Q: How does selling your home for a profit affect the income you report and your tax liability?
A: Any gain (profit) on the sale of your home may be subject to the capital gains tax. Your gain (or loss) is determined by subtracting your cost basis from your selling price, less selling expenses. A loss on the sale of your home is not deductible on your return.
However, you may be able to exclude all or part of any gain. If this was your main home and, during the five-year period ending on the date of sale, you owned and lived in the home for at least two years, you can exclude up to $250,000 (single person) or up to $500,000 (married filing joint and both qualify). The excess amount will still be taxed at favorable capital gains rates. If you can exclude all your gain, you do not have to report the sale on your tax return unless you receive IRS Form 1099-S.
If you do not meet these tests, you may be able to exclude some of the gain if you meet certain other conditions, such as a change of place of employment or a move for health reasons. See the section called "Excluding The Gain: Reduced Maximum Exclusion" in IRS Pub 523 to find out whether you qualify for one of the exceptions.
If you need more details, you should read the entire Pub 523.
Q: I am married, and our house when sold will net about $400,000 in profit. We have lived here for 30 years. If I die before the house is sold, does my spouse lose the $250,000 exemption for me?
A: Starting in tax year 2008, an unmarried surviving spouse who hasn't remarried typically may qualify to exclude from income as much as $500,000 of the gain from the sale of the principal home, as long as the sale occurs no later than two years after the date of the other spouse's death. But this rule applies only if the couple would have met the qualifications for the $500,000 exclusion immediately before the spouse's death.
If you live in a community-property state and the home is community property, the cost basis is stepped up to fair market value on the date of death. If later sold, a realized gain would only occur if the sales proceeds were to exceed the revised cost basis.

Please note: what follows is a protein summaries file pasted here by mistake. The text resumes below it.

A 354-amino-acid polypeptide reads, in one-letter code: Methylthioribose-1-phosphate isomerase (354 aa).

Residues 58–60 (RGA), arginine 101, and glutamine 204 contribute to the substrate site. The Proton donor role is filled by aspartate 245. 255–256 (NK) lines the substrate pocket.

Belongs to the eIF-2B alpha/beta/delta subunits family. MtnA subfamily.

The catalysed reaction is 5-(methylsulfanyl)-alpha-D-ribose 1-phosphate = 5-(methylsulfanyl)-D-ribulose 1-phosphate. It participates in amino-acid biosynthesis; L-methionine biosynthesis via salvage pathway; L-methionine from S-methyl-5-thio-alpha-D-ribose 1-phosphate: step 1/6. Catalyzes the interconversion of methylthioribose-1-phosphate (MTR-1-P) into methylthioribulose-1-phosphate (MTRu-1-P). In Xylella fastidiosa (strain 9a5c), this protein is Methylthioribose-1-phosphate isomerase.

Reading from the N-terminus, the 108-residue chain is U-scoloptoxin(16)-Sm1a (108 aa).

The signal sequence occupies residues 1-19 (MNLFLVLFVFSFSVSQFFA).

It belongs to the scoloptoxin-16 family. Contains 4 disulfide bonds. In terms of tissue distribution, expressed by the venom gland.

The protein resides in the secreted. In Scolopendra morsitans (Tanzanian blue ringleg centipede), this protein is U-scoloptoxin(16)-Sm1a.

If you do not live in a community-property state, then only the decedent's half of the house has its basis stepped up to fair market value. See IRS Publication 523 for more information.
Q: If I sell shares in a mutual fund and reinvest the proceeds in another fund from the same fund family, do I have to pay tax on any gain?
A: You are actually selling one fund and purchasing a new fund. You would need to report the sale of the shares you sold on Form 8949, Sales and Dispositions of Capital Assets. Information you report on this form gets posted to Form 1040 Schedule D. The purchase price of the new shares you bought becomes the cost basis of those shares. Your holding period for the new shares starts on the date of purchase of those new shares.
Q: Last year I had some capital losses that exceeded the $3,000 maximum allowed. How do I get to use the remaining losses?
A: You need to use the data from last year's return and complete the Capital Loss Carryover work sheet in this year's Schedule D instructions. Once the allocation between carryover long- and short-term losses is complete, you enter the short-term and long-term carryover losses on the applicable lines of Form 1040 Schedule D.
Q: I invested in a company, and now all my shares are worthless. Can I carry the loss forward to coming years, or must I claim the loss this year?
A: You must take the loss in the year that the securities became worthless. If you discover that your securities became worthless in a prior year, you are allowed to go back up to seven years to amend your tax return to obtain a refund. Normally, you may only go back three years. Please note that when a company declares bankruptcy it does not necessarily mean that the securities are worthless.
Report your worthless securities transactions on Form 8949 with the correct box checked for these transactions. See Form 8949 and its instructions.
Through the AARP Foundation Tax-Aide program, AARP Foundation is providing online tax counseling as a public service, and cannot guarantee the accuracy of the information provided. Your taxes are your responsibility. You are solely responsible for what you do in your own tax situation.
The AARP Foundation Tax-Aide Program is a volunteer-run, free tax-preparation and assistance service offered to low- and middle-income taxpayers with special attention to those age 60 and older. Our volunteers are trained and IRS-certified to understand individual federal-tax issues. Our volunteers provide tax assistance as a public service and cannot guarantee the accuracy of the information provided.